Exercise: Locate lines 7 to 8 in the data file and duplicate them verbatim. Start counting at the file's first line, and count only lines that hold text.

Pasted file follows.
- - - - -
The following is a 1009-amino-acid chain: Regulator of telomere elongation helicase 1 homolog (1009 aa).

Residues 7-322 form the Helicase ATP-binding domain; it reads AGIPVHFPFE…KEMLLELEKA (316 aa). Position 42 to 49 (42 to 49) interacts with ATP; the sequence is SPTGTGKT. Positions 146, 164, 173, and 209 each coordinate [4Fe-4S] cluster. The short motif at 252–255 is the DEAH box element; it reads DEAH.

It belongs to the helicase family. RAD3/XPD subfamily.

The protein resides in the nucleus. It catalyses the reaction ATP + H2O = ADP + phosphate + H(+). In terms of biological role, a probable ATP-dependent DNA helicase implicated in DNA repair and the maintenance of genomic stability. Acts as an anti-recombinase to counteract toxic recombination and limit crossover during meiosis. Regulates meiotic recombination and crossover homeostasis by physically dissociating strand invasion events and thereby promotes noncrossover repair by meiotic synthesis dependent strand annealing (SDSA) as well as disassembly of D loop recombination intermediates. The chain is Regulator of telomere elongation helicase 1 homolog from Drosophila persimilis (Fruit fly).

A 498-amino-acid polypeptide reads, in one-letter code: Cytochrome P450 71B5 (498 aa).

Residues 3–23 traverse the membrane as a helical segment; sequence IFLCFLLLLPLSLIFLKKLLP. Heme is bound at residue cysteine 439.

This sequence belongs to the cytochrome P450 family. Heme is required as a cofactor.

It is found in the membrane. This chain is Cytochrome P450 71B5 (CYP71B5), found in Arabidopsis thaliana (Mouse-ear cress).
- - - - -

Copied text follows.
This sequence belongs to the cytochrome P450 family. Heme is required as a cofactor.

It is found in the membrane. This chain is Cytochrome P450 71B5 (CYP71B5), found in Arabidopsis thaliana (Mouse-ear cress).